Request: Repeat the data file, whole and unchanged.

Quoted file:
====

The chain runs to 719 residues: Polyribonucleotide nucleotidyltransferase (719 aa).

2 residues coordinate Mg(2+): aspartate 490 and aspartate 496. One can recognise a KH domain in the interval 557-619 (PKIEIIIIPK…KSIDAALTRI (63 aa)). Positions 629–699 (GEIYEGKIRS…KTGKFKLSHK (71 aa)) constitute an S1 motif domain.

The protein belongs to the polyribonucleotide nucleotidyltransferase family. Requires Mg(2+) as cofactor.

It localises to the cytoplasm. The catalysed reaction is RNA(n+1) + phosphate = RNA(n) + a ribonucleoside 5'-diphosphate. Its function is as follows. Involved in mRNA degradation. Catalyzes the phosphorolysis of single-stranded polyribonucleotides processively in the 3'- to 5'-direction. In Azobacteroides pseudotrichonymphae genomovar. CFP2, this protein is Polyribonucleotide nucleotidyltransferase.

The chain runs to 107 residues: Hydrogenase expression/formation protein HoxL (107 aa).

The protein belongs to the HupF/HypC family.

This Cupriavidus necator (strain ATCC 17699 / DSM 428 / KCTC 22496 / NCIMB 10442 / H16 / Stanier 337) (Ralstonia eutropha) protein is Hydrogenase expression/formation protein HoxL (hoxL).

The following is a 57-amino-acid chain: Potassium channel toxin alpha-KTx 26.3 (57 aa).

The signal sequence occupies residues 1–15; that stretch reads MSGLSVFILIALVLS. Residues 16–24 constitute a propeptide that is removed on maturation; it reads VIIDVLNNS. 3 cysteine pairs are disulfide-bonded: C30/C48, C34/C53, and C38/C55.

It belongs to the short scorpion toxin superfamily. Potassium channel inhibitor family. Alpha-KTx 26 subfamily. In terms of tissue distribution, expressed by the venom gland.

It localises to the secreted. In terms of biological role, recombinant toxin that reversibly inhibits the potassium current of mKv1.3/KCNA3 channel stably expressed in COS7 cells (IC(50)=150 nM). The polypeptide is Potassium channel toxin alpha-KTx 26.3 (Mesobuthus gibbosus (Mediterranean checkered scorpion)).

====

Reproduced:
The chain runs to 719 residues: Polyribonucleotide nucleotidyltransferase (719 aa).

2 residues coordinate Mg(2+): aspartate 490 and aspartate 496. One can recognise a KH domain in the interval 557-619 (PKIEIIIIPK…KSIDAALTRI (63 aa)). Positions 629–699 (GEIYEGKIRS…KTGKFKLSHK (71 aa)) constitute an S1 motif domain.

The protein belongs to the polyribonucleotide nucleotidyltransferase family. Requires Mg(2+) as cofactor.

It localises to the cytoplasm. The catalysed reaction is RNA(n+1) + phosphate = RNA(n) + a ribonucleoside 5'-diphosphate. Its function is as follows. Involved in mRNA degradation. Catalyzes the phosphorolysis of single-stranded polyribonucleotides processively in the 3'- to 5'-direction. In Azobacteroides pseudotrichonymphae genomovar. CFP2, this protein is Polyribonucleotide nucleotidyltransferase.

The chain runs to 107 residues: Hydrogenase expression/formation protein HoxL (107 aa).

The protein belongs to the HupF/HypC family.

This Cupriavidus necator (strain ATCC 17699 / DSM 428 / KCTC 22496 / NCIMB 10442 / H16 / Stanier 337) (Ralstonia eutropha) protein is Hydrogenase expression/formation protein HoxL (hoxL).

The following is a 57-amino-acid chain: Potassium channel toxin alpha-KTx 26.3 (57 aa).

The signal sequence occupies residues 1–15; that stretch reads MSGLSVFILIALVLS. Residues 16–24 constitute a propeptide that is removed on maturation; it reads VIIDVLNNS. 3 cysteine pairs are disulfide-bonded: C30/C48, C34/C53, and C38/C55.

It belongs to the short scorpion toxin superfamily. Potassium channel inhibitor family. Alpha-KTx 26 subfamily. In terms of tissue distribution, expressed by the venom gland.

It localises to the secreted. In terms of biological role, recombinant toxin that reversibly inhibits the potassium current of mKv1.3/KCNA3 channel stably expressed in COS7 cells (IC(50)=150 nM). The polypeptide is Potassium channel toxin alpha-KTx 26.3 (Mesobuthus gibbosus (Mediterranean checkered scorpion)).